Because one thinks of downtown's Taft Museum of Art as a traditional place, a historic home containing art collected by the last family to live there (Charles and Anna Taft, who bequeathed the home and its art to the city in 1927), one forgets how relevant to today's art trends its changing exhibitions can be. The current one, which regrettably ends too soon on Aug. 8, is a case-in-point.
Truth/Beauty: Pictorialism and the Photograph as Art, 1845-1945, culled from the collection of Rochester's George Eastman House, uses work by some of photography's biggest names of its first century (Julia Margaret Cameron, Alfred Stieglitz, Edward Steichen, Imogene Cunningham, Ansel Adams and more) to show how the purposes of fine-art photography evolved from pictorialism — soft-focus, dreamy "artiness" not unlike Romantic paintings of the era — toward something more aware and confident of what photography could be as a medium true to itself.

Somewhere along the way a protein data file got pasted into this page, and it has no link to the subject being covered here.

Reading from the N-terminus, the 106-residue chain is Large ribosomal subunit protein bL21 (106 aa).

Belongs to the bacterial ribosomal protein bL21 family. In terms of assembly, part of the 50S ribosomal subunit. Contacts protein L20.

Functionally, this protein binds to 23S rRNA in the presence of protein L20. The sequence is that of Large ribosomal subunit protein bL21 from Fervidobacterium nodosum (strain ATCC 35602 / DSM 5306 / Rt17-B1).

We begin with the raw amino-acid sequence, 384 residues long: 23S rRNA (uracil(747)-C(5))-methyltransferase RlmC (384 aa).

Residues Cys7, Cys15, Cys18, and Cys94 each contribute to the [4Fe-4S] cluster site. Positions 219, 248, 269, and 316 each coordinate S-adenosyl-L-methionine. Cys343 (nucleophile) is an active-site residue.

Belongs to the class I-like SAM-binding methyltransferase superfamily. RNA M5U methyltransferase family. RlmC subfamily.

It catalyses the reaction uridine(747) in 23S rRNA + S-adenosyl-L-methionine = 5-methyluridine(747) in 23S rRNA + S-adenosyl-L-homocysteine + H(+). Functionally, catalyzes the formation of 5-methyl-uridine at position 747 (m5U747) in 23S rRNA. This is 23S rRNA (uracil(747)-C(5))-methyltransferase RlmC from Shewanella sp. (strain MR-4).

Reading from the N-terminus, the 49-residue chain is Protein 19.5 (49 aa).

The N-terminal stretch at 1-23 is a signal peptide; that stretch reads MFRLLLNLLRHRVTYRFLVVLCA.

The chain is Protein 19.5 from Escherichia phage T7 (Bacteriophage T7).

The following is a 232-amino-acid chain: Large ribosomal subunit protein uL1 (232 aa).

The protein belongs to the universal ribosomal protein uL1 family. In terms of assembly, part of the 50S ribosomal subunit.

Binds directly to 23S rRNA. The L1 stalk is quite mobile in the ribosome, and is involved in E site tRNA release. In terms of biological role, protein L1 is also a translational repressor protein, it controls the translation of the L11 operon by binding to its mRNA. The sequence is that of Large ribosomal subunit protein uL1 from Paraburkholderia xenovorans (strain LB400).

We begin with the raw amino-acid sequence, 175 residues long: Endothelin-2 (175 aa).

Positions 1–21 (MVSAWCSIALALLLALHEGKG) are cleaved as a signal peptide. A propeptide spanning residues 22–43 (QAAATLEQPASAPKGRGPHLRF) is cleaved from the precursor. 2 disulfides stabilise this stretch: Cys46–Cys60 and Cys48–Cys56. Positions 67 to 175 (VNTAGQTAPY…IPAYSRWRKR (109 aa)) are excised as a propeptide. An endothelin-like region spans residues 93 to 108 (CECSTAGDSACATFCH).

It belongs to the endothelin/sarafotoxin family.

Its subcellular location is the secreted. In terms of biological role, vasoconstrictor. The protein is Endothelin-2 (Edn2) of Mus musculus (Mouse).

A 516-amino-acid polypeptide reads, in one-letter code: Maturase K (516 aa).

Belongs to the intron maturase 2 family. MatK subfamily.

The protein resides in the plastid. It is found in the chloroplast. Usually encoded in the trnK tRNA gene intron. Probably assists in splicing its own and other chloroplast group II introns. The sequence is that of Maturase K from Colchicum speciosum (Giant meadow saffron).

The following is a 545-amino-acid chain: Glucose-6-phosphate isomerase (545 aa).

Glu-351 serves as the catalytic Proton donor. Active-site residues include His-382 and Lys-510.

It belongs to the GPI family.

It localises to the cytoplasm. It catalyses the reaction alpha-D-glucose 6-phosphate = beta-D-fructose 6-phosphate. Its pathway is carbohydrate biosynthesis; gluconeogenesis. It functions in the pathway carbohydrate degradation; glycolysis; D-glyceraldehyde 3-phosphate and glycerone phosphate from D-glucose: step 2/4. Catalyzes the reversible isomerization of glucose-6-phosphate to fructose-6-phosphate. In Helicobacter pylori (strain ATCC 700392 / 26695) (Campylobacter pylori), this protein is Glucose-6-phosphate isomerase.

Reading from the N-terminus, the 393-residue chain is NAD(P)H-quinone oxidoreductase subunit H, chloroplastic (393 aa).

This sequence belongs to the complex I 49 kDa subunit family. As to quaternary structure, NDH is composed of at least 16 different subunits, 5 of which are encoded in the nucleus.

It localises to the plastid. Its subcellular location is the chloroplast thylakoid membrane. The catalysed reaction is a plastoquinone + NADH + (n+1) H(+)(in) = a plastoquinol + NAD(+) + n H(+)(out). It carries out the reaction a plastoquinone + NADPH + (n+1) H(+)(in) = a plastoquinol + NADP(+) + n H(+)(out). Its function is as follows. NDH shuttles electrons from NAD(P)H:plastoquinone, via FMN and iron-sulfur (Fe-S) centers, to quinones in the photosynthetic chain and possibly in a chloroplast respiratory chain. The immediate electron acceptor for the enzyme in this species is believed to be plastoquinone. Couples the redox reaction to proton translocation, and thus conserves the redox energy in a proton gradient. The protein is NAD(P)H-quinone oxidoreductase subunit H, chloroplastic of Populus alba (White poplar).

And we've seen photography develop (no pun intended) in that direction ever since.
Get show and gallery details here.
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